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Review
, 14 (2), 110-28

Assessing the Potential Effectiveness of Food and Beverage Taxes and Subsidies for Improving Public Health: A Systematic Review of Prices, Demand and Body Weight Outcomes

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Review

Assessing the Potential Effectiveness of Food and Beverage Taxes and Subsidies for Improving Public Health: A Systematic Review of Prices, Demand and Body Weight Outcomes

L M Powell et al. Obes Rev.

Abstract

Taxes and subsidies are increasingly being considered as potential policy instruments to incentivize consumers to improve their food and beverage consumption patterns and related health outcomes. This study provided a systematic review of recent U.S. studies on the price elasticity of demand for sugar-sweetened beverages (SSBs), fast food, and fruits and vegetables, as well as the direct associations of prices/taxes with body weight outcomes. Based on the recent literature, the price elasticity of demand for SSBs, fast food, fruits and vegetables was estimated to be -1.21, -0.52, -0.49 and -0.48, respectively. The studies that linked soda taxes to weight outcomes showed minimal impacts on weight; however, they were based on existing state-level sales taxes that were relatively low. Higher fast-food prices were associated with lower weight outcomes particularly among adolescents, suggesting that raising prices would potentially impact weight outcomes. Lower fruit and vegetable prices were generally found to be associated with lower body weight outcomes among both low-income children and adults, suggesting that subsidies that would reduce the cost of fruits and vegetables for lower-socioeconomic populations may be effective in reducing obesity. Pricing instruments should continue to be considered and evaluated as potential policy instruments to address public health risks.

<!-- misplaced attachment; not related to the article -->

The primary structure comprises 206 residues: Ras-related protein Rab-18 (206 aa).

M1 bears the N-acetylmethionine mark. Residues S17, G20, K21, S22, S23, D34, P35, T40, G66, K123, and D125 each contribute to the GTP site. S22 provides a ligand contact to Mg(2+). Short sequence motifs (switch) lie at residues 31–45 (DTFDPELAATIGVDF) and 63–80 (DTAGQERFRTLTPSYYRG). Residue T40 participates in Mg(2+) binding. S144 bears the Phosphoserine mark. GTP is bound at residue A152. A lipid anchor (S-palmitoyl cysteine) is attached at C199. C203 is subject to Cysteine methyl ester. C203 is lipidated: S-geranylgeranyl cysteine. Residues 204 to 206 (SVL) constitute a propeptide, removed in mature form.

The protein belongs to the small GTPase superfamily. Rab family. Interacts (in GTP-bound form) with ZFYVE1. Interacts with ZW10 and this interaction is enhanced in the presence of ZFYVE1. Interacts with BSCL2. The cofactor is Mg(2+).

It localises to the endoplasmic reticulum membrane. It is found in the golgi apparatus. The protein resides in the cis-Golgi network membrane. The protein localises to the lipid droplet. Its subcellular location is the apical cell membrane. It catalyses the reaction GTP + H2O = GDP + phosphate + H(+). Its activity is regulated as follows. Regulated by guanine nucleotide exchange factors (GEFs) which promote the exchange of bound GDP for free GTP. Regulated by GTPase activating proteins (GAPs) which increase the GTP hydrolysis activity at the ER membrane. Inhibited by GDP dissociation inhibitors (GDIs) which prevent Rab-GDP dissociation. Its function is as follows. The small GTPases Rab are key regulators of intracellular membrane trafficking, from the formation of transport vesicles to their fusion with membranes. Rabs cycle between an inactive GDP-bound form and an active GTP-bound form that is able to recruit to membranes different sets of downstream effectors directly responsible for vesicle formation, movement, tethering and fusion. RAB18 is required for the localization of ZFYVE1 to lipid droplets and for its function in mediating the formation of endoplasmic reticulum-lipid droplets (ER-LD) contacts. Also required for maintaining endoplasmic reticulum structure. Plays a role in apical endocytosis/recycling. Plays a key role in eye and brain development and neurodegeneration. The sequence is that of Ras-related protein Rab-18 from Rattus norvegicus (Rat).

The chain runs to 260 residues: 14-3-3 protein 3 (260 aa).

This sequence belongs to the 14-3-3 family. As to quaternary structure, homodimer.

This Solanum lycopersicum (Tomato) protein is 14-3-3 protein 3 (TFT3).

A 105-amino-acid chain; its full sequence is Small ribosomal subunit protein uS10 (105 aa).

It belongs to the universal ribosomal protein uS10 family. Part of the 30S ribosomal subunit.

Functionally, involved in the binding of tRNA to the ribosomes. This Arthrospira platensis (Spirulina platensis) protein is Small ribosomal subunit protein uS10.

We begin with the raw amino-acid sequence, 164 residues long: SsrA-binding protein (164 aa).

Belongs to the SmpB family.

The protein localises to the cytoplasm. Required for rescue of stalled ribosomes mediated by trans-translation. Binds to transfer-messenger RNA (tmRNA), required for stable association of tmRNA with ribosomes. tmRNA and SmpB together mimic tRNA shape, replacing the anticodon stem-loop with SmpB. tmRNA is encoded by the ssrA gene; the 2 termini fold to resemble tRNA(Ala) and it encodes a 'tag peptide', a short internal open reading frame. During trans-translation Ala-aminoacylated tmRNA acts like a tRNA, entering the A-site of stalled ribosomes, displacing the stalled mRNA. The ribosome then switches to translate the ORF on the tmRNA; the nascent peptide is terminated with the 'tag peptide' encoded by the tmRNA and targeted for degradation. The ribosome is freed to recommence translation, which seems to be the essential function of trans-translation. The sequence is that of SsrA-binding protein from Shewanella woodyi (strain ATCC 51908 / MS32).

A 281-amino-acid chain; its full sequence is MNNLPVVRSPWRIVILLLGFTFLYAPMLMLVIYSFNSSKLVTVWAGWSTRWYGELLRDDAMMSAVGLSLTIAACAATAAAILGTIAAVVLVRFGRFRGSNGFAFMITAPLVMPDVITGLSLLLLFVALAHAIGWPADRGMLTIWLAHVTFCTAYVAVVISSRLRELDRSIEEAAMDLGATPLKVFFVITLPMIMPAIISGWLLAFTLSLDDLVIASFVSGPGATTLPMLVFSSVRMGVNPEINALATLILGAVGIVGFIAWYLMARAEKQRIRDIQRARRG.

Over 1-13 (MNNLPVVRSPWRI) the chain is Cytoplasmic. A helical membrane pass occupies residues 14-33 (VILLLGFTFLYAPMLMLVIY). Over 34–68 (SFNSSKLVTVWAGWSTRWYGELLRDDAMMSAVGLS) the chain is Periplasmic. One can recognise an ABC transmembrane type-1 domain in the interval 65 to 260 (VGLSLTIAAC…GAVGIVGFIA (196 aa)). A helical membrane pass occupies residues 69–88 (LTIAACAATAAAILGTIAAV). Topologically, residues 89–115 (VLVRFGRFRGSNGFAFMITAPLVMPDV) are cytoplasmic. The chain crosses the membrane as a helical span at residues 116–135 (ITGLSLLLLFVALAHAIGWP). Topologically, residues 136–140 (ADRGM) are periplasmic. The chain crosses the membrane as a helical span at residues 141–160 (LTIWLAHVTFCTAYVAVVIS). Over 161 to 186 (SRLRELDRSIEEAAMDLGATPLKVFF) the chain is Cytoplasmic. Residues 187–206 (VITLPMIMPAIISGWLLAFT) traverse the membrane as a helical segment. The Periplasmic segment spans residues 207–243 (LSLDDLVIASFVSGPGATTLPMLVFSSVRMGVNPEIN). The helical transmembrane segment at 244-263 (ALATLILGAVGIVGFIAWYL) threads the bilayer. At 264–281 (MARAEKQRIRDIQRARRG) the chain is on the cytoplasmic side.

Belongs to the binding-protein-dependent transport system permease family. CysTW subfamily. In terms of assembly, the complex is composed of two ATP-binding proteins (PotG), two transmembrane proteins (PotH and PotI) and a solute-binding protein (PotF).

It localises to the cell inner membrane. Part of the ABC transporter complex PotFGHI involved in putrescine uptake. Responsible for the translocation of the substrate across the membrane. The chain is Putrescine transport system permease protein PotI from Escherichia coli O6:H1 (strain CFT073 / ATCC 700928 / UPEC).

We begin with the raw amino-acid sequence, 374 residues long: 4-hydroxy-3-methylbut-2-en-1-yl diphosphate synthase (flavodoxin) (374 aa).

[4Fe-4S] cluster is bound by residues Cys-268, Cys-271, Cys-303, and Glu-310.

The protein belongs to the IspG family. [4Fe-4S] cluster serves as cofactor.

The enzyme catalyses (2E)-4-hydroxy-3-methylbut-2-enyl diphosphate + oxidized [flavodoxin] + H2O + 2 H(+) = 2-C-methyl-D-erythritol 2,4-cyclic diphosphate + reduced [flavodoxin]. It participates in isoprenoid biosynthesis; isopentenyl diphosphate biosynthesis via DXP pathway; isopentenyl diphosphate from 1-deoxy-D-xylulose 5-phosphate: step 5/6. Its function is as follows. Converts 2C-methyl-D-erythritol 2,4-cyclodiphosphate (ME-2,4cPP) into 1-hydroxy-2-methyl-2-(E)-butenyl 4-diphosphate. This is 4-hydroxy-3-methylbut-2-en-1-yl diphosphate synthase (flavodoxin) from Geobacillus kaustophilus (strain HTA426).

Conflict of interest statement

The authors have no conflict of interests for this manuscript.

Figures

Figure 1
Figure 1
Trends in Selected Food and Beverage Prices and Obesity Rates among Children and Adults in the U.S., 1980–2011 Note: Authors' calculations based on data obtained from the Bureau of Labor Statistics, 2012.

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